A new commentary paper published in Nature Communications has taken a frank look at the state of our Earth's environment using "Big Data." Trends in these large datasets suggest our clock is running out to make the necessary changes. That said, researchers report "bright spots" and opportunities to turn this around.
The unprecedented amount of data we now have about the natural world is great for research, but it won’t help us unless it leads to changes in policies and political actions, note the team. We've recently seen what political will can do with research during the Covid-19 pandemic.
"In light of the COVID-19 pandemic, we are currently seeing governments making rapid (health) decisions based on fairly sophisticated data analysis," lead author Dr Rebecca Runting, from the University of Melbourne, said in a statement. "There may be opportunities to learn from this and achieve a similarly tight coupling of analysis and decision-making in the environmental sector."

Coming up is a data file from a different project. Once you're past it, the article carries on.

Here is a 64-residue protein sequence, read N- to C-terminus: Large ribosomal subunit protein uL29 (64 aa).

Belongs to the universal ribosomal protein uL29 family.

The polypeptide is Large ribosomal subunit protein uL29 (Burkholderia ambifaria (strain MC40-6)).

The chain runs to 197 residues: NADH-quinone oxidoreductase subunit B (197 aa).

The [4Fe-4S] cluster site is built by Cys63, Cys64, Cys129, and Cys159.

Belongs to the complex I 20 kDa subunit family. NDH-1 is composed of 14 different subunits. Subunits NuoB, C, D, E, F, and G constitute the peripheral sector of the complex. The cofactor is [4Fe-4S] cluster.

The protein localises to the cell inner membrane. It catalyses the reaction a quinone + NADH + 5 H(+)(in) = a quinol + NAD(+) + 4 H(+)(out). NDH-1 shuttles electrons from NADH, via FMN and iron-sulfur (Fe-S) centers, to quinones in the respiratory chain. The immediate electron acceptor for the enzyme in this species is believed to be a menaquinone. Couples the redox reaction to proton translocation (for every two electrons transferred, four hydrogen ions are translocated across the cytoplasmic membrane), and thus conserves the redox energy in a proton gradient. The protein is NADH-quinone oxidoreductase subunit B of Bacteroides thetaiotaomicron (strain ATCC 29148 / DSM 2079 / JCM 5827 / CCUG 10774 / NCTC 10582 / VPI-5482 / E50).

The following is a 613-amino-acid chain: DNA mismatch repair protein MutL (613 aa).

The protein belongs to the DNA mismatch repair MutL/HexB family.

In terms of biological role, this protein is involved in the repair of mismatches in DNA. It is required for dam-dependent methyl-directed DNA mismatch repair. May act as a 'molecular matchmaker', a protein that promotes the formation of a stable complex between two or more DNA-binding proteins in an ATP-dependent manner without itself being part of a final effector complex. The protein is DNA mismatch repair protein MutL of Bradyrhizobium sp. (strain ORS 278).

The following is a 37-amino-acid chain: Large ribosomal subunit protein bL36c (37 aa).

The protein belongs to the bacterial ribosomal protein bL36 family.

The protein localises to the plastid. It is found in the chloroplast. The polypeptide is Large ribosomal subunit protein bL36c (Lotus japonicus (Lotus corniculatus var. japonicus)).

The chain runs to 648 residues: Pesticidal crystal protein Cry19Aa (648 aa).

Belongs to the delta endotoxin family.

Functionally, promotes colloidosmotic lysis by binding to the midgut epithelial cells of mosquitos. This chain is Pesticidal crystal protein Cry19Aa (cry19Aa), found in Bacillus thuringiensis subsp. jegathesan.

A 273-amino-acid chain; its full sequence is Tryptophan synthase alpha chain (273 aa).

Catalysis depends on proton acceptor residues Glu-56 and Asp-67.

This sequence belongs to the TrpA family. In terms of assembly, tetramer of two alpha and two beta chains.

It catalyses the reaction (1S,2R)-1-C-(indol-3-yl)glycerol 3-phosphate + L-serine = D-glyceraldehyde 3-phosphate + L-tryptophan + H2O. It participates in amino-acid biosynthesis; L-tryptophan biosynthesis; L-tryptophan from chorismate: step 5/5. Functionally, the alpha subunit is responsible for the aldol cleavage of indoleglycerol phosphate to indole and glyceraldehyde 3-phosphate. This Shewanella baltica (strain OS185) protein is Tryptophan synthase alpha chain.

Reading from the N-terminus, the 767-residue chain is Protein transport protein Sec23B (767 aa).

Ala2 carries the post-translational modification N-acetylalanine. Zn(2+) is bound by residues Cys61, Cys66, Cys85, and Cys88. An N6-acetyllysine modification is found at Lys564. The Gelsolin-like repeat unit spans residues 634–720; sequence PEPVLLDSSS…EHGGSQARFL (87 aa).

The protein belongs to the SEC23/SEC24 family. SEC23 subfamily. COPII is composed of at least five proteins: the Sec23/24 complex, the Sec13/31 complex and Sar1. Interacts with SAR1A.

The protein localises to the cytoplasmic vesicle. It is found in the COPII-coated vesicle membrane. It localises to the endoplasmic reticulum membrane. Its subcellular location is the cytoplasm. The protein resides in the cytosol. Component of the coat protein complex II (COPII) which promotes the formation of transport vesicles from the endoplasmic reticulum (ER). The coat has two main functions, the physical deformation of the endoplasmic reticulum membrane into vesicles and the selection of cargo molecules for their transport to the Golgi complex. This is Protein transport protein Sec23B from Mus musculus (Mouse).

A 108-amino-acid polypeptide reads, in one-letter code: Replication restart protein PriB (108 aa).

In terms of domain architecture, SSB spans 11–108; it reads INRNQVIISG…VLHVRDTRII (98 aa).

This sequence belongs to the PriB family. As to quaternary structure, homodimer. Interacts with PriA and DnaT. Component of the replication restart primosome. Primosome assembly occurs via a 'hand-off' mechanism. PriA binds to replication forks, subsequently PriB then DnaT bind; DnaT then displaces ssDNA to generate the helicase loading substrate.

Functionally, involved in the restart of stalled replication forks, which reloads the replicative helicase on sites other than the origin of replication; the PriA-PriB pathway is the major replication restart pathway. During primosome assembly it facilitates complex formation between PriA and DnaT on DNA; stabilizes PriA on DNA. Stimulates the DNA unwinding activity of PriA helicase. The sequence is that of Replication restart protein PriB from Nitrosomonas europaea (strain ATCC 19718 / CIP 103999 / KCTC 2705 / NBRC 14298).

Large companies already have the skills and tech to find solutions, write the team, and these must be shared and then taken on-board by governments around the world.
Big data has been able to identify many dramatic changes to the environment. For example, 2.3 million square kilometers (888,000 square miles) of forest were destroyed between 2000 and 2012. Meanwhile, 700,000 satellite images showed that 20,000 square kilometers (7,700 square miles) of tidal flats have vanished over the last 35 years. These and many other large dataset studies have revealed the perilous state of our planet.
"What the big data revolution has helped us understand is the environment is often doing worse than what we thought it was. The more we map and analyse, the more we find the state of the environment, albeit Antarctic ice sheets, wetlands, or forests, is dire. Big data tells us we are running out of time," co-author Professor James Watson, from the University of Queensland, added.
"The good news is the big data revolution can help us better understand risk. For example, we can use data to better understand where future ecosystem degradation will take place and where these interact with wildlife trade, so as to map pandemic risk."
Some of this tech is already being used. From tracking illegal fishing to enforcing forest conservation, big data can be an instrument of action too, not just provide knowledge about the state of our planet. We just need to start using it more, conclude the team.